Co-Parenting. How to rise to the challenge

Co-parenting. It sounds like a great word, but many of us don’t know what it really is or how to do it. Rachael Scharrer, Divorce Expert and Founder of, sheds some light on co-parenting and how parents can rise to the (positive) challenge and plan how they navigate co-parenting together.

Co-parenting is finding a way for parents to work together and make decisions for the benefit of all people involved (for both parents and with a specific focus on the children). Co-parenting can occur in the homes of married couples but is more commonly referred to in separated families living in two homes. Co-parenting benefits the parents as much as it benefits the child.

The benefits of co-parenting to parents include:

  1. Active participation in the child’s daily life by both parents
  2. Flexibility to care schedules
  3. Being at events together and as a ‘family’ and not making it feel awkward for anyone else

The benefits to children of successful co-parents include:

  1. Greater Emotional stability
  2. Greater sense of security
  3. Greater sense of self-worth
  4. Ability to positively resolve conflict and be respectful during disagreements
  5. Ability to better problem solve
  6. Less likely to have feelings of abandonment
  7. Reduces stress and anxiety in each home
  8. Reduces stress and anxiety in social settings (or outside the home)
  9. Ability to love each parent without guilt
  10. Less likely to have to be their parent’s best friend/confidant
  11. Less likely to have to be the social source of the parent
  12. Ability to communicate with each parent openly
  13. Ability to form strong relationships with each parent
  14. Both parents respond to the child’s needs
  15. (some studies report improved academic abilities)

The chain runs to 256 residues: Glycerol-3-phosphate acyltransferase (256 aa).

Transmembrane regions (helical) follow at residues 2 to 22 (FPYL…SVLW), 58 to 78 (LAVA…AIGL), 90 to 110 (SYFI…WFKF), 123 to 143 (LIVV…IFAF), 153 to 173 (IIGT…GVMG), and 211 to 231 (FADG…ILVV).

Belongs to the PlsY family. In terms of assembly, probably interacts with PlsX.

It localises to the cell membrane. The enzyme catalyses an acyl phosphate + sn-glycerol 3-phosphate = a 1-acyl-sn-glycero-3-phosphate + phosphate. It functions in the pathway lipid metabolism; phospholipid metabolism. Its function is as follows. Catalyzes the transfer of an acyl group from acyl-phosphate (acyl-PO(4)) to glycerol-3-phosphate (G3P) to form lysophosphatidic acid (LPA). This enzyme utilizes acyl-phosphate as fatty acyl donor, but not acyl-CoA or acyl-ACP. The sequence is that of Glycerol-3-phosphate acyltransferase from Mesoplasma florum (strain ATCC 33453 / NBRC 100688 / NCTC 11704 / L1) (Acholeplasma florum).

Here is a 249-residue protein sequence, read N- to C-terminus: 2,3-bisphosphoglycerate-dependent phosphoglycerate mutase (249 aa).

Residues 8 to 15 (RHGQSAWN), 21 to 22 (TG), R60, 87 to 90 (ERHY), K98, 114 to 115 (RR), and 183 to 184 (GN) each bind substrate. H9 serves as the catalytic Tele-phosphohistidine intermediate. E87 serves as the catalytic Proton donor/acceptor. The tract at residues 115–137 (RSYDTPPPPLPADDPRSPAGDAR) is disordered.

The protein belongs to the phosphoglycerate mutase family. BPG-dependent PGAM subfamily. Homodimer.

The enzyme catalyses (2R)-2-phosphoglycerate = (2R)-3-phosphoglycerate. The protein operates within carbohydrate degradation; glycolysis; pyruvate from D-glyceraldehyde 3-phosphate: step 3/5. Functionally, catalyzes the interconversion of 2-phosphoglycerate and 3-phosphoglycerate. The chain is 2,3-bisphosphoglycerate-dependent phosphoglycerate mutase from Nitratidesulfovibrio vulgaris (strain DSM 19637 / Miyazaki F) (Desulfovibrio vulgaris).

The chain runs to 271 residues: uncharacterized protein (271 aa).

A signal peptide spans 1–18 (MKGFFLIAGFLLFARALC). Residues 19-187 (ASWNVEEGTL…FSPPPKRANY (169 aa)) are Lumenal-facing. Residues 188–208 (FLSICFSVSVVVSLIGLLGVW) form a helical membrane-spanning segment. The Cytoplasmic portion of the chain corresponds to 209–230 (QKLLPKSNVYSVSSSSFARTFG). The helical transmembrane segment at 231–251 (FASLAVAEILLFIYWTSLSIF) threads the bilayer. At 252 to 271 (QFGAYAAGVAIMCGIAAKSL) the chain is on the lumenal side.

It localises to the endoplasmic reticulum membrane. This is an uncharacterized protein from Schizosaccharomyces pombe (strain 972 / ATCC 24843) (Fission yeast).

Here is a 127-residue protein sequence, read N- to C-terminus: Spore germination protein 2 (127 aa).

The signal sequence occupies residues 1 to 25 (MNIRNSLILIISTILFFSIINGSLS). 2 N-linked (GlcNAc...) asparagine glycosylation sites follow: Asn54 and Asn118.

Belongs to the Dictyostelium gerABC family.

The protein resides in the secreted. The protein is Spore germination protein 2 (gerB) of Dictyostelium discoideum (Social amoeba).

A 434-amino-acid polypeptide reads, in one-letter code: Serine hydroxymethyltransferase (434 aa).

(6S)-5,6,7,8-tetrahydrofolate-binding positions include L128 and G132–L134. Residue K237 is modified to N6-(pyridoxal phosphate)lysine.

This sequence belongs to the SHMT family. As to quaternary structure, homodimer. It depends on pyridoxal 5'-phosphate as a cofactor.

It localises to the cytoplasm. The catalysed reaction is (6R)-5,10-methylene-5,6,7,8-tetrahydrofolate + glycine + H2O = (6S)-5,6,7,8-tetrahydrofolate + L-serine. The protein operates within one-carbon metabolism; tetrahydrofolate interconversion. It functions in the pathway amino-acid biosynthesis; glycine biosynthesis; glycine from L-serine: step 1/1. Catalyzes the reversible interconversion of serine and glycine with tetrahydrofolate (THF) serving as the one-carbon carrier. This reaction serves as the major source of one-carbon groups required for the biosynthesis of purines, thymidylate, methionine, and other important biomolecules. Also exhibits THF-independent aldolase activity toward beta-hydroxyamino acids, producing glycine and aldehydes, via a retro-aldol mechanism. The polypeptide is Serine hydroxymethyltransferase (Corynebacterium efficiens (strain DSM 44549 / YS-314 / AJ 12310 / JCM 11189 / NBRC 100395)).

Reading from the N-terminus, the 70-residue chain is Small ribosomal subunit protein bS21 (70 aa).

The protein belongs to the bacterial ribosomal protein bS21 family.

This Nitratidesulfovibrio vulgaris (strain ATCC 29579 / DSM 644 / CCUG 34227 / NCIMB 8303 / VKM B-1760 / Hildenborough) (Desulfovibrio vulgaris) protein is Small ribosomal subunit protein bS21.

My admiration and respect goes to the people who can and choose to co-parent. I have several friends who do this well. I don’t want to say that it is easy; It can be hard. One person often feels like they are doing more work than the other or accommodating the other parent more. It is a choice not to react or criticise the other parent for everything that they do. Acceptance that the other parent will never do exactly the same as you is essential. However, they do share family events. Their children are well-adjusted, happy and sociable. The parents are both happy and surrounded by a supportive social network. Co-parenting doesn’t mean that the parents have to be best friends to do it successfully. Most importantly, the parents work together for the benefit of the children with a bigger vision than just the immediate challenge.

Every person is different and every relationship is different, as such, co-parenting isn’t able to be prescriptive or a ‘one size fits all’ solution.

For co-parenting to work harmoniously, you and the other parent will need to commit to the following:

  1. Being respectful (to the other parent and the child as well as their belongings and boundaries)
  2. Communicating clearly
  3. Being pro-active and responsible for all administrative and personnel chores for yourself (like updating email, address, phone numbers)